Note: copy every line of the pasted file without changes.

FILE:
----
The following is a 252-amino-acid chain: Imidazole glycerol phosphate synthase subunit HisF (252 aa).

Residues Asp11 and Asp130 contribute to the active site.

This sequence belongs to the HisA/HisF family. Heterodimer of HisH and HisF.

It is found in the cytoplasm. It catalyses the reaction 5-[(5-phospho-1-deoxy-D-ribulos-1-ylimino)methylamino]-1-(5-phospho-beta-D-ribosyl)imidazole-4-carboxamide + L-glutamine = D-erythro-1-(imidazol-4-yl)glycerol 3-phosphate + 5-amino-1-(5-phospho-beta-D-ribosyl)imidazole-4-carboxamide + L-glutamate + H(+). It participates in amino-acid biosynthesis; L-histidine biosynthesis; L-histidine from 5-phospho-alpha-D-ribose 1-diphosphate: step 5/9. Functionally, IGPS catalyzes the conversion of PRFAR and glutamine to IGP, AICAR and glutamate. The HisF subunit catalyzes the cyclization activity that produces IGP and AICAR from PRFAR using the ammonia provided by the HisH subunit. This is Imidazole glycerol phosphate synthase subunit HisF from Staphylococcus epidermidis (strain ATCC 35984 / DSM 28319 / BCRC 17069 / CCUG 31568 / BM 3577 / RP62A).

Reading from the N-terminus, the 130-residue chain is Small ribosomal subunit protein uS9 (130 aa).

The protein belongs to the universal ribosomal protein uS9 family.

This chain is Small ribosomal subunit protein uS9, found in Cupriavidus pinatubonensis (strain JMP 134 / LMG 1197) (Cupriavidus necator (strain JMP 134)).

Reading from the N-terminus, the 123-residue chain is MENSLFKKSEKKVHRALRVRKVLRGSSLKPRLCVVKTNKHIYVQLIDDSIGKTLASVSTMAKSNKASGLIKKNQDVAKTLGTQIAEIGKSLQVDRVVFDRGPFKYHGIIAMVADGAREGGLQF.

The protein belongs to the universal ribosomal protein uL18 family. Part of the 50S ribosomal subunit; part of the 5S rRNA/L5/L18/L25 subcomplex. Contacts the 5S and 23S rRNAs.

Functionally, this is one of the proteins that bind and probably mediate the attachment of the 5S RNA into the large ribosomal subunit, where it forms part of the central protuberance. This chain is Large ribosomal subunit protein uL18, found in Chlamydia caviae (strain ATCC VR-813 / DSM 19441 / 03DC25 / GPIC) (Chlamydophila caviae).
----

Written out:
The following is a 252-amino-acid chain: Imidazole glycerol phosphate synthase subunit HisF (252 aa).

Residues Asp11 and Asp130 contribute to the active site.

This sequence belongs to the HisA/HisF family. Heterodimer of HisH and HisF.

It is found in the cytoplasm. It catalyses the reaction 5-[(5-phospho-1-deoxy-D-ribulos-1-ylimino)methylamino]-1-(5-phospho-beta-D-ribosyl)imidazole-4-carboxamide + L-glutamine = D-erythro-1-(imidazol-4-yl)glycerol 3-phosphate + 5-amino-1-(5-phospho-beta-D-ribosyl)imidazole-4-carboxamide + L-glutamate + H(+). It participates in amino-acid biosynthesis; L-histidine biosynthesis; L-histidine from 5-phospho-alpha-D-ribose 1-diphosphate: step 5/9. Functionally, IGPS catalyzes the conversion of PRFAR and glutamine to IGP, AICAR and glutamate. The HisF subunit catalyzes the cyclization activity that produces IGP and AICAR from PRFAR using the ammonia provided by the HisH subunit. This is Imidazole glycerol phosphate synthase subunit HisF from Staphylococcus epidermidis (strain ATCC 35984 / DSM 28319 / BCRC 17069 / CCUG 31568 / BM 3577 / RP62A).

Reading from the N-terminus, the 130-residue chain is Small ribosomal subunit protein uS9 (130 aa).

The protein belongs to the universal ribosomal protein uS9 family.

This chain is Small ribosomal subunit protein uS9, found in Cupriavidus pinatubonensis (strain JMP 134 / LMG 1197) (Cupriavidus necator (strain JMP 134)).

Reading from the N-terminus, the 123-residue chain is MENSLFKKSEKKVHRALRVRKVLRGSSLKPRLCVVKTNKHIYVQLIDDSIGKTLASVSTMAKSNKASGLIKKNQDVAKTLGTQIAEIGKSLQVDRVVFDRGPFKYHGIIAMVADGAREGGLQF.

The protein belongs to the universal ribosomal protein uL18 family. Part of the 50S ribosomal subunit; part of the 5S rRNA/L5/L18/L25 subcomplex. Contacts the 5S and 23S rRNAs.

Functionally, this is one of the proteins that bind and probably mediate the attachment of the 5S RNA into the large ribosomal subunit, where it forms part of the central protuberance. This chain is Large ribosomal subunit protein uL18, found in Chlamydia caviae (strain ATCC VR-813 / DSM 19441 / 03DC25 / GPIC) (Chlamydophila caviae).